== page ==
Never doubt that a small group of thoughtful, committed citizens can change the world; indeed, it's the only thing that ever has.
Hal Cato, founder of Hands On Nashville, often refers to this quote when he reflects on the spirit that sparked HON’s launch in 1991. At the time, he served as a volunteer for Meals on Wheels during his lunch break. He had such a rewarding experience, that he started bringing friends along to deliver meals with him. Soon, these friends began developing volunteer opportunities with other nonprofits.
As this passion for service grew, Cato became aware of the work that a forward-thinking volunteer group in Atlanta was doing – this group would later form HandsOn Network. After visiting with the folks in Atlanta, Cato and his friends said, “Let’s do this in Nashville, too.” And the idea was born to create an organization that makes it easy for people to find meaningful volunteer opportunities in the Nashville area.
Hands On Nashville began as a true grassroots effort. In the first year of operation, there were no paid staff or budget, and Cato provided office space in his home. The group set a goal to recruit 250 volunteers, and they created fliers listing volunteer opportunities and left them in people’s mailboxes.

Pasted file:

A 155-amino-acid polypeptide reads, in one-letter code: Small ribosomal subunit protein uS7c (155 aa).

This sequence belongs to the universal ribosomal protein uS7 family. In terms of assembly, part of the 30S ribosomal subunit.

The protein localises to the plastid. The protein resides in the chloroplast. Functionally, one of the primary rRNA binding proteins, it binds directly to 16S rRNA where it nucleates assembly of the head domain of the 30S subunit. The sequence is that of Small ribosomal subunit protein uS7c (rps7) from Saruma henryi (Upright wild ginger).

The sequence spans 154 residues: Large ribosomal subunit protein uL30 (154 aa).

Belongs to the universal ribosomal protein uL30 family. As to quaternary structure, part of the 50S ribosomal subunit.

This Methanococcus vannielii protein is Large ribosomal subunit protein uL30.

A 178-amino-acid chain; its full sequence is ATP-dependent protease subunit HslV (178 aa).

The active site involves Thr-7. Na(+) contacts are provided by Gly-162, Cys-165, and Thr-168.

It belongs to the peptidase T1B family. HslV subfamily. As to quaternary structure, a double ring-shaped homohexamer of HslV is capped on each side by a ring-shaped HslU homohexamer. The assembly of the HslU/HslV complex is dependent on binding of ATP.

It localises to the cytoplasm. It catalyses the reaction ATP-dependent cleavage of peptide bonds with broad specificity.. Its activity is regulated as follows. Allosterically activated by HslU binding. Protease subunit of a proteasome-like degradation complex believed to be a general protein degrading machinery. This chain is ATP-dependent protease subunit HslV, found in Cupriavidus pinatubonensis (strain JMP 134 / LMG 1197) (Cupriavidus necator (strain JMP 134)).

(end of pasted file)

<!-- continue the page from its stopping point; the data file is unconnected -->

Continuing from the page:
On May 1 and 2, 2010, a devastating flood caused widespread destruction in Middle Tennessee. Hands On Nashville served as the central clearinghouse for disaster response volunteers.
The volunteer response was extraordinary. Between May 3 and December 31, 2010, more than 22,000 people donated 91,000 hours to flood recovery and restoration efforts in more than 1,200 volunteer projects through Hands On Nashville alone. To put 91,000 hours in perspective – that’s nearly 11 years of time. Another 125,000 volunteer referrals were made by HON to facilitate grassroots efforts led by individuals, as well as faith and community groups, in 2010. The city’s incredible spirit of compassion, service, and hope drew national attention, and that spirit continues on today.
In 2010, HON mobilized nearly 200,000 volunteers in all, and helped create a city-wide culture of service. As a result, Nashville leapfrogged 19 positions – from 37 to 18 – in the Corporation for National & Community Service's “Volunteering in America” ranking of the 51 largest cities.
Over the past two decades, HON has continued to nurture the vision of its founders, and also has grown to offer so much more. Today, HON connects volunteers of all ages to more than 400 service projects each month, and manages programs that address specific community needs through volunteerism.
Hands On Nashville is one of the largest volunteer resource centers in the world. Facilitating volunteer work for 700-plus Middle Tennessee nonprofits, schools, and other organizations, HON supports 25 critical community needs ranging from hunger and homelessness to at-risk youth and seniors in need.